• ATC pressure to maximise number of movements (e.g. high approach speed).
  • Late change of runway.
  • Commercial pressure to maintain schedule.

Solutions

  • Strict compliance with the stabilised approach principle by pilots.
  • ATC awareness of factors within their control which can contribute to an unstabilised approach.

Accidents and Incidents Involving Unstabilised Approaches

On 27 January 2020, an MD83 made an unstabilised tailwind non-precision approach to Mahshahr with a consistently excessive rate of descent and corresponding EGPWS Warnings followed by a very late nose-gear-first touchdown. It then overran the runway end, continued through the airport perimeter fence and crossed over a ditch before coming to a stop partly blocking a busy main road. The aircraft sustained substantial damage and was subsequently declared a hull loss but all occupants completed an emergency evacuation uninjured. The accident was attributed to the actions of the Captain which included not following multiple standard operating procedures.

On 28 April 2018, a Dassault Falcon F900B came into close proximity with a Beech B36T Bonanza at the uncontrolled VFR-only aerodrome at Bremgarten during its tailwind approach to runway 23 made without contacting the designated Flight Information frequency as the other aircraft was on approach to runway-in-use 05 and in contact with Flight Information. The Beech pilot took avoiding action by turning north and climbing in order to avoid a collision. The Falcon 900 crew had not prepared for the approach which was then unstabilised with late gear extension and multiple EGPWS ‘SINK RATE’ warnings annunciated.

On 15 January 2023, an ATR 72-500 positioning visually for an approach to Pokhara was observed to suddenly depart normal flight and impact terrain a few seconds later. All 72 occupants were killed and the aircraft destroyed by impact. A Preliminary Report published by the Accident Investigation Commission has indicated that a stall warning and subsequent loss of control was preceded by an apparently unintentional and subsequently undetected selection of both propellers to feather in response to a call for Flaps 30. The Training Captain in command was supervising the Captain flying during familiarisation training for the new Pokhara airport.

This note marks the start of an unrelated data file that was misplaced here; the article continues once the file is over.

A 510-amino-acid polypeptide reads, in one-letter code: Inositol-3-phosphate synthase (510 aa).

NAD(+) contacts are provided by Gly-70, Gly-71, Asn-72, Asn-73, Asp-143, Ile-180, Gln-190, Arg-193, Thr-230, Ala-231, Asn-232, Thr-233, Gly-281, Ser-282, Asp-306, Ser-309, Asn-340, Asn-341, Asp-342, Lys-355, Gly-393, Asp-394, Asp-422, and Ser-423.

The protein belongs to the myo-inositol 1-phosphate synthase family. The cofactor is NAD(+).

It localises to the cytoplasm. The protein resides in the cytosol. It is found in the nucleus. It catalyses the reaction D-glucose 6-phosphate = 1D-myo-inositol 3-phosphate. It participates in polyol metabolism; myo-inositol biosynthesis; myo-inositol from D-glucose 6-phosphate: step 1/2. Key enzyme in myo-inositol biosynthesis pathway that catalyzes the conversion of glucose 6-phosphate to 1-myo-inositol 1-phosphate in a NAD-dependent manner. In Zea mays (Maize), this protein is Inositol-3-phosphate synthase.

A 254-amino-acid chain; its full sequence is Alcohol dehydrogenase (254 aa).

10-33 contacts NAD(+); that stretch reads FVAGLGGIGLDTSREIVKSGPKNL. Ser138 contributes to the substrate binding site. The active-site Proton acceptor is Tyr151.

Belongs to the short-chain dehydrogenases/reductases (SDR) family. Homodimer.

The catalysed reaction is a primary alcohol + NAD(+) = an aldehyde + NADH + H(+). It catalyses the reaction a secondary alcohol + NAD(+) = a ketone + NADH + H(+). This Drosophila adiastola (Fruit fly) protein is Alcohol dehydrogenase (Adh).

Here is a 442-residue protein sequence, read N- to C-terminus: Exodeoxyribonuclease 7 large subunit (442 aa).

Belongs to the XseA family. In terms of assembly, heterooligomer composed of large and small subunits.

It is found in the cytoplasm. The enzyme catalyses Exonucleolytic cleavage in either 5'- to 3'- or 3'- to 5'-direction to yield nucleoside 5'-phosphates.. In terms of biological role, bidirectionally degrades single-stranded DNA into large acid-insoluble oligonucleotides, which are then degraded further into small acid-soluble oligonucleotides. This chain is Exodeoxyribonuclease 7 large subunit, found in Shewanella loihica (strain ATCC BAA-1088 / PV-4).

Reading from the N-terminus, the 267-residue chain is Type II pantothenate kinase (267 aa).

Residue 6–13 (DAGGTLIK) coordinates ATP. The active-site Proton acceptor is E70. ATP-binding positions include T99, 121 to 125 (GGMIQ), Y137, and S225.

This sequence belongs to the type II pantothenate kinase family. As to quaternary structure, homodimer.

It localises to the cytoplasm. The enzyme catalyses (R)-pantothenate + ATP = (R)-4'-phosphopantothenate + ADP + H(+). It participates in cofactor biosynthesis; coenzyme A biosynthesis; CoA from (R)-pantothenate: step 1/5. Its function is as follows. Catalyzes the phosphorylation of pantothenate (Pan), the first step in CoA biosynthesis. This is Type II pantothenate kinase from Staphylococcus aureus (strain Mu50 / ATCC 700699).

On 29 November 2017, a Boeing 737-900 on an ILS approach at Atlanta became unstable after the autothrottle and autopilot were both disconnected and was erroneously aligned with an occupied taxiway parallel to the intended landing runway. A go-around was not commenced until the aircraft was 50 feet above the ground after which it passed low over another aircraft on the taxiway. The Investigation found that the Captain had not called for a go around until well below the Decision Altitude and had then failed to promptly take control when the First Officer was slow to begin climbing the aircraft.

On 1 January 2020, an Airbus A350-900 made an unstabilised night ILS approach to Frankfurt in good visual conditions, descending prematurely and coming within 668 feet of terrain when 6nm from the intended landing runway before climbing to position for another approach. A loss of situational awareness was attributed to a combination of waypoint input errors, inappropriate autoflight management and communication and cooperation deficiencies amongst the operating and augmenting flight crew on the flight deck.

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Related Articles

Further Reading

DGAC (France) has published three documents in the English language related to non-stabilised approaches.

Flight Safety Foundation

Airbus Safety Library

CANSO

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Flight Data Services Case Study